The night was clear, and the moon cast enough light for her to see where she was going through the area between the buildings. The area used to be some sort of plaza, judging by the paving stones in the area. Now, most of the stones had buckled and crumbled. Brown grass and dead plants grew through the gaps. Kataru kept to the shadow of the building and maneuvered to a spot with the least light. Then she dashed across the gap, coming to a skidding stop in front of the other building. Kataru crept around the area, getting her bearings. When she was satisfied she was on the side of the building where Katelyn was being kept, she jumped. As she reached the top of her jump, shimmery wings made of the green light of the Wellspring sprouted from her back. They flapped, generating lift, and carried her up three levels until she was outside of Katelyn’s chamber window.

A sheet of wood covered the window. The glass had long since broken, joining shards of its brethren on the ground below. One corner of the sheet had broken off and Kataru looked in. Katelyn was sitting on the floor, with her back up against a wall, looking at the contraption she used for communicating across distances. A phone she called it. Kataru tapped on the frame with one of her long, silvery fingernails. Katelyn looked up directly at the window. Kataru tapped again. Katelyn stood, still somewhat shaky from the energy which had incapacitated her. She shoved her phone into her pocket as she walked to the window.

“Katelyn.”

“Kataru?” Katelyn said, puzzled. “What are you doing here?”

“I am here to free you from your imprisonment,” Kataru said in a matter-of-fact tone. Kataru wedged her fingernails between the wood and the window frame, ripping it from the nails which had fixed it in place. She threw the wooden sheet to the ground below. “Give me your hands,” Kataru said, holding her own out to her. Katelyn grabbed them and Kataru pulled her out of the window. Kataru darted across the sky above the grassy area, headed for the roof of a shorter building just beyond the tower where the other fae slept. Kataru strained at the effort, feeling the energy escaping from her body. She was almost at the roof of the building. With one last burst of effort, she threw Katelyn to the roof just as her wings dissipated. Kataru fell like a stone, but she was close enough to grab a rusted railing with her right hand. Kataru tried to grab the railing with her left, but the effort of flying while carrying Katelyn had left her weak.

Her hand slipped from the railing, but a tugging on the straps of her breastplate kept her from falling. She looked up, and Katelyn was hanging over the ledge, hauling her up to the roof. With her help, Kataru could muster just enough energy to pull herself up over the ledge. The two collapsed onto the roof in exhaustion.

“Thank you,” Katelyn said, looking at Kataru with tears in her eyes. “Why did you do it?” she asked, gasping from the effort of pulling Kataru up. “Why did you help me escape?”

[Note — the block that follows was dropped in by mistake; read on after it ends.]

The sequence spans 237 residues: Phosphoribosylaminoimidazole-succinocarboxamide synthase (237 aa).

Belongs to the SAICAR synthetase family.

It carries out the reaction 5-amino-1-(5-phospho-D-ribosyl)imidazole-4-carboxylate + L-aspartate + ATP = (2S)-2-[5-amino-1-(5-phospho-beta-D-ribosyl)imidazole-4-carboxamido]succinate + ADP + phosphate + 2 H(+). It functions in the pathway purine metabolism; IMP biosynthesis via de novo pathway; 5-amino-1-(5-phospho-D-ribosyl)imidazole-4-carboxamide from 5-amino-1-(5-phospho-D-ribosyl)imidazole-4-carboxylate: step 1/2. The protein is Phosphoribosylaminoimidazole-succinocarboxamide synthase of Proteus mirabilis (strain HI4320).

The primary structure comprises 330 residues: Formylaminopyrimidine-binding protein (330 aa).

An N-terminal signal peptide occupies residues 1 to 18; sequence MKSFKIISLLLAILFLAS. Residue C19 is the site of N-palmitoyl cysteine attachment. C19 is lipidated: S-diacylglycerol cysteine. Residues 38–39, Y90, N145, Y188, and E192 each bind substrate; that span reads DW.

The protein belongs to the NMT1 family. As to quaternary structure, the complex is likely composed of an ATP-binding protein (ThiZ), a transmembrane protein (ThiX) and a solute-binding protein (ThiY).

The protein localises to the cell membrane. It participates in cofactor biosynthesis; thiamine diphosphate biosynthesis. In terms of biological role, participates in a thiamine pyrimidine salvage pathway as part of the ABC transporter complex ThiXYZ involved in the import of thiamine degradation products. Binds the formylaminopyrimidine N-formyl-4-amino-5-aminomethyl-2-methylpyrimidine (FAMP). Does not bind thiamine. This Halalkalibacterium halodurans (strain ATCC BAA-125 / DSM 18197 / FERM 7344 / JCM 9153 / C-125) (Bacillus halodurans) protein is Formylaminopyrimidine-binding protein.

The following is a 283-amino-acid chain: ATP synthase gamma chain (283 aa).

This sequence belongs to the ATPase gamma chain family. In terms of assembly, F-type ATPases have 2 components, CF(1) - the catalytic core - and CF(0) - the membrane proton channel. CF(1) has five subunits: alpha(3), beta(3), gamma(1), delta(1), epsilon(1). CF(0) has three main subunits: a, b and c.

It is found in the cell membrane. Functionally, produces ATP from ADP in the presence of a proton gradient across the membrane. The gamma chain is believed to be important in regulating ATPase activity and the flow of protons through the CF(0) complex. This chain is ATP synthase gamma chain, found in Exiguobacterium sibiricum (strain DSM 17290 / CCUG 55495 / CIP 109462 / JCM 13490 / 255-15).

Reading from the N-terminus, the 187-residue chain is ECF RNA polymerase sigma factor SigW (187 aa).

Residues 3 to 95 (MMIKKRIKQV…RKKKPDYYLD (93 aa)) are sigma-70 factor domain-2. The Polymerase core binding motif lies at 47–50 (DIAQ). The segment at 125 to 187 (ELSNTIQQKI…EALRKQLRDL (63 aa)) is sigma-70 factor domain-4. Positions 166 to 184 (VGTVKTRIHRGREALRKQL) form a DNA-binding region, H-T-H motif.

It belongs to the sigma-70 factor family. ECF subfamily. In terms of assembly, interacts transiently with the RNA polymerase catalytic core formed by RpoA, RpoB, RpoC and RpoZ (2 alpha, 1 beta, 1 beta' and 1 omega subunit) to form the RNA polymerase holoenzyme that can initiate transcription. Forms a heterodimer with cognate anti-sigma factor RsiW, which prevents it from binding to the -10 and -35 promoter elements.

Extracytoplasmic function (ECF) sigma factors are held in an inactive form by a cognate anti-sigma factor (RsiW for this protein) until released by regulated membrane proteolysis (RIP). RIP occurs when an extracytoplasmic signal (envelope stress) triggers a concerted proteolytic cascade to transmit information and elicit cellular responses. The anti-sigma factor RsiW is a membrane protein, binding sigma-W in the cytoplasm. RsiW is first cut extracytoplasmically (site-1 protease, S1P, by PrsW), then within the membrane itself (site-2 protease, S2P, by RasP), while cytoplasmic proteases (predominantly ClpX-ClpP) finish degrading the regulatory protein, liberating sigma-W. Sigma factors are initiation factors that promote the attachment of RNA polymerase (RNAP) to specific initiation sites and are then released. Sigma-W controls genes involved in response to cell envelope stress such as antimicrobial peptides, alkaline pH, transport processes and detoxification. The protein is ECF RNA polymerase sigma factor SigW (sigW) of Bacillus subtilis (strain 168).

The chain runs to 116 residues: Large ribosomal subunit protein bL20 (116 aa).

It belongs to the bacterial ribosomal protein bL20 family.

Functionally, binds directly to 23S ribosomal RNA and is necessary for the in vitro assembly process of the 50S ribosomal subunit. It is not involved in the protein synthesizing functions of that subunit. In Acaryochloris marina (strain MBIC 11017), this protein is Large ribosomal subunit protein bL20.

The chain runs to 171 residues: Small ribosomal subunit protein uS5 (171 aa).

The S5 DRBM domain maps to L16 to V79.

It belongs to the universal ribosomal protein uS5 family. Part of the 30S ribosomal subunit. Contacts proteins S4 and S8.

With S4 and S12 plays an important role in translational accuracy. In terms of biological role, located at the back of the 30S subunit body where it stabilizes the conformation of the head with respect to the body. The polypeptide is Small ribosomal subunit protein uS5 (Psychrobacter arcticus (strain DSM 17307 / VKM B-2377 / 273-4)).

“I cannot let the elders go through with the Nemesis,” Kataru said, standing. She brushed some dirt off of the knees of her pants.

“The Nemesis? What the fuck is that?”

Kataru looked into Katelyn’s eyes. Within them, she saw a mix of gratitude and fear. And longing, maybe for her mother? At that moment, Kataru knew she had made the right decision, despite the doubts plaguing her mind once she started her ill-planned rescue attempt.

“The fae will capture all the humans and bring them back to Elfame. Then,” she paused, struggling to find the words to convey the concept. “Then the elders will raise your realm asunder.”

Katelyn gasped, “What will happen to us? The humans?”

“The elders will return your essence to the Wellspring of life, and you will be reborn as fae. As you once were.” Kataru sighed, sensing the pain and fear radiating from Katelyn. “Your existence here will be as if it never had occurred.”

Katelyn stared at Kataru with disbelief in her eyes. She sank to the gravel covering the roof, resting on her knees. She stared at her hands, motionless. Silent. Kataru knelt beside her and put her hand on Katelyn’s back. “Katelyn, do not grieve. I will not let this occur.”

Katelyn laughed, yet there was not one hint of amusement in her tone. “What can you do? You’re just one fae. There’s a whole fucking army of them out there. Rounding us up like cattle.” She waved her arm toward the vista of the city. Flames were still burning in the streets below, giving off an acrid smoke that made the air stink.

“While I am just one of my kind, my words have a certain amount of weight. I can convince others of my kind to see the errors of their ways.”

Katelyn looked up, a glimmer of hope returning to her eyes. “You can? How?”

“I am the queen’s sister, after all,” Kataru said. She extended a hand to Katelyn. “Come, I know of someone who can help your mother and assist us in our endeavors.”

Katelyn took Kataru’s hand in hers, rising to her feet. The two made their way to the door, allowing them access to the stairwell, bruised, battered, and exhausted. But they were not defeated. Not yet.